Eddie Would Go: The Story of Eddie Aikau, Hawaiian Hero and Pioneer of Big Wave Surfing by Stuart Holmes ColemanIn the 1970s, a decade before bumper stickers and T-shirts bearing the phrase Eddie Would Go began popping up all over the Hawaiian islands and throughout the surfing world, Eddie Aikau was proving what it meant to be a waterman. As a fearless and gifted surfer, he rode the biggest waves in the world; as the first and most famous Waimea Bay lifeguard on the North Shore, he saved hundreds of lives from its treacherous waters; and as a proud Hawaiian, he sacrificed his life to save the crew aboard the voyaging canoe Hokulea.
Eddie Would Go is the compelling story of Eddie Aikaus legendary life and legacy, a pipeline into the exhilarating world of surfing, and an important chronicle of the Hawaiian Renaissance and the emergence of modern Hawaii.
Eddie Would Go: The Story of Eddie Aikau
He was the first lifeguard at Waimea Bay on the island of Oahu. He saved many lives and became well known as a big-wave surfer. Born on the island of Maui, Aikau later moved to O'ahu with his family in Not one life was lost while he served as lifeguard at Waimea Bay. Eddie braved surf that often reached 20 feet high or more to make a rescue. He became very famous for surfing the bigHawaiian surf and won several surfing awards including First Place at the prestigious Duke Kahanamoku Invitational Surfing Championship.
As the first lifeguard at Waimea Bay on the island of Oahu , he saved over people and became famous for surfing the big Hawaiian surf, winning several awards including the Duke Kahanamoku Invitational Surfing Championship. The words Makua Hanai in Eddie Aikau's full name means feeding parent ,  an adoptive, nurturing, fostering parent,   in the Hawaiian language.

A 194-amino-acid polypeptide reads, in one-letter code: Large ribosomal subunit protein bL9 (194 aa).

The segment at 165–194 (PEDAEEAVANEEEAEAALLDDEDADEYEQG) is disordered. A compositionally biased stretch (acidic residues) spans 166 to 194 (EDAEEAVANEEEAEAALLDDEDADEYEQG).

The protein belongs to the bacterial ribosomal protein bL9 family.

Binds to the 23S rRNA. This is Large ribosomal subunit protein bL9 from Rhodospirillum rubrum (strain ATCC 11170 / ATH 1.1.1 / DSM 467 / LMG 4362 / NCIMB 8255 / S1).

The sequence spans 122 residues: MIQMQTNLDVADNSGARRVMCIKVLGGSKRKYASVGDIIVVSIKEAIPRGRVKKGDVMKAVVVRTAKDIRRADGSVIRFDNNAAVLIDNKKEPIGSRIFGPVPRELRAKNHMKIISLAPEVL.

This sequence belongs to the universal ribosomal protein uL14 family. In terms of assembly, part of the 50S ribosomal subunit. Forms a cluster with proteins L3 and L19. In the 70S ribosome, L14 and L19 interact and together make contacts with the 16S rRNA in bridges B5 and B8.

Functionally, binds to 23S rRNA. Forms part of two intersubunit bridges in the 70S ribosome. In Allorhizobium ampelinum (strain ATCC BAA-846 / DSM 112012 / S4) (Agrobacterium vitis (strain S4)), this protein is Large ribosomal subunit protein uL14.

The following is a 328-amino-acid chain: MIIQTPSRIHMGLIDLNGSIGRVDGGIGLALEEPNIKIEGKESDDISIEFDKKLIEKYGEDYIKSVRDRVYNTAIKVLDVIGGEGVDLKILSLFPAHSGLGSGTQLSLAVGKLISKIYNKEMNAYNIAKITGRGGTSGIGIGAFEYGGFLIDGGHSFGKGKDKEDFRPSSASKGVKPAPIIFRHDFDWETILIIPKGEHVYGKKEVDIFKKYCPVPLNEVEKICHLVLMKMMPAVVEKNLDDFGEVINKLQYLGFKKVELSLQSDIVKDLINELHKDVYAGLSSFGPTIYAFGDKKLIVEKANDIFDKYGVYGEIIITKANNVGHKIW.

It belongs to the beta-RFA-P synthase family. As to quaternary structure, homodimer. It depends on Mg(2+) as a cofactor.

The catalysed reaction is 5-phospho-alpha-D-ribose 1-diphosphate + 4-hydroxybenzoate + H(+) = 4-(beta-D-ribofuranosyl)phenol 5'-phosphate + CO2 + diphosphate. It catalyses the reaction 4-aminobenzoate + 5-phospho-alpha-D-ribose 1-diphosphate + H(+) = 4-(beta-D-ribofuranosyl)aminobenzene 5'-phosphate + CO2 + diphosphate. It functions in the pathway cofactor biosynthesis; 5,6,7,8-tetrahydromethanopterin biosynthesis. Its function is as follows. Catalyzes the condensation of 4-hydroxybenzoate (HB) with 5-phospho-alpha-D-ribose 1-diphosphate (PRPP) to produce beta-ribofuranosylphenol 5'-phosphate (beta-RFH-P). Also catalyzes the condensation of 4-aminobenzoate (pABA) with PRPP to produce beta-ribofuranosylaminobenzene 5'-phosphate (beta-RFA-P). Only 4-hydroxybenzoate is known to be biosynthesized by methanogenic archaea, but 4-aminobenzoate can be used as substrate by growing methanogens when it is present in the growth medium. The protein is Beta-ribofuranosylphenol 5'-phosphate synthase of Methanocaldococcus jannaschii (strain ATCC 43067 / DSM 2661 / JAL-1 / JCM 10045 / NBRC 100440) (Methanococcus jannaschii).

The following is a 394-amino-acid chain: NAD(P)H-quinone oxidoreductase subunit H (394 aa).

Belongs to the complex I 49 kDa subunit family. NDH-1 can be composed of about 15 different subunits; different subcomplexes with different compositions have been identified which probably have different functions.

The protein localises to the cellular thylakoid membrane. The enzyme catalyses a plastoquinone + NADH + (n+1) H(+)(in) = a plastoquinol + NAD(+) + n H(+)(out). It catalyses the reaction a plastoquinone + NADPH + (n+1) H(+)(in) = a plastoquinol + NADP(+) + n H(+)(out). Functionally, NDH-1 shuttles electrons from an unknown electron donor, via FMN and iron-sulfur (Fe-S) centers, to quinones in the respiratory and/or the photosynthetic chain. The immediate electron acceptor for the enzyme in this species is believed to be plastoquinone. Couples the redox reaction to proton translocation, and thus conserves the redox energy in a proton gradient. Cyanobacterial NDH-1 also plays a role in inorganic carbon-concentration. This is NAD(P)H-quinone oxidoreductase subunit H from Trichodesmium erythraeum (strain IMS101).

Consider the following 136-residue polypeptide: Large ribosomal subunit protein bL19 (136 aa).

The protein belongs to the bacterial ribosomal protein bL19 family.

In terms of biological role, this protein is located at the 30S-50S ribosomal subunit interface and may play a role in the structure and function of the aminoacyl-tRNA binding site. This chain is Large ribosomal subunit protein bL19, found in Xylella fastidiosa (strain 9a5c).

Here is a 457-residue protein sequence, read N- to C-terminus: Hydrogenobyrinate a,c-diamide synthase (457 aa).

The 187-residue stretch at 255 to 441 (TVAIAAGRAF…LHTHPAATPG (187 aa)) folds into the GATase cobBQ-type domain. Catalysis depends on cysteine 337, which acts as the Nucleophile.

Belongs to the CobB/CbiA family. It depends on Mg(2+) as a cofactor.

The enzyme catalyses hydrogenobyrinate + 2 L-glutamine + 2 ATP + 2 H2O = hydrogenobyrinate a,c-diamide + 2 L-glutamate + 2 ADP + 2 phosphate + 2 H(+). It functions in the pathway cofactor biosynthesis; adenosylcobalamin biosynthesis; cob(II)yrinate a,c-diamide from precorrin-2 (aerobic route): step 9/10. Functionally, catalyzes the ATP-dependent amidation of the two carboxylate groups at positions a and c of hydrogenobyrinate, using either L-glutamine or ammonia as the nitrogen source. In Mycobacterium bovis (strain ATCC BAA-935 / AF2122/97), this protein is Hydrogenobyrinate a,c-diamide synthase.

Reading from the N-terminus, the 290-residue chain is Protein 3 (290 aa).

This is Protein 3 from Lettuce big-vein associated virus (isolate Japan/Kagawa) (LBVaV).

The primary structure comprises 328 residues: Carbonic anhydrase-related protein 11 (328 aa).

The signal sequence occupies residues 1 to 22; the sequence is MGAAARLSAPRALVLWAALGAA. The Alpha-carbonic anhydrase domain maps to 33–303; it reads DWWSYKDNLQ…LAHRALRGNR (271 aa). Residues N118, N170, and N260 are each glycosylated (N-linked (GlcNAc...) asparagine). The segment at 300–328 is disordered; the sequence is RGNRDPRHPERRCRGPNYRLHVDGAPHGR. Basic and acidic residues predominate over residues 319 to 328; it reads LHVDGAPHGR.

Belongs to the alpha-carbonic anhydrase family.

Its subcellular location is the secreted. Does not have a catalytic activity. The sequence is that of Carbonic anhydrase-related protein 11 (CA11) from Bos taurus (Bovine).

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He was a well-known Hawaiian lifeguard and surfer. As the first lifeguard at Waimea Bay on the island of Oahu, he saved over people and became famous for surfing the big Hawaiian surf, winning several awards including the Duke Kahanamoku Invitational Surfing Championship. The Google Doodle page describes Aikau as a big wave surfer, lifeguard, and enduring symbol of Hawaiian heritage. Aikau parents were Solomon and Henrietta Aikau. He was the third child in the family.
Eddie Aikau: Hawaiian first, surfer second. Photo: University of Hawaii. Really big heart. You know he saved so many people. Shoulders and arms.
Eddie Aikau was born in Kahului, Hawaii, on the 4th May 4, He was the second-oldest of the five Aikau kids and leader of their pack, since their earliest days on Maui, through to their surfing days on the South and North Shore's of Oahu. He was high risk at an early age," says younger brother Clyde. At the same time, he challenged the biggest waves on offer in the Hawaiian Islands. The two brothers worked together, for ten years up until and never lost one person. There were no jet skis or zodiacs.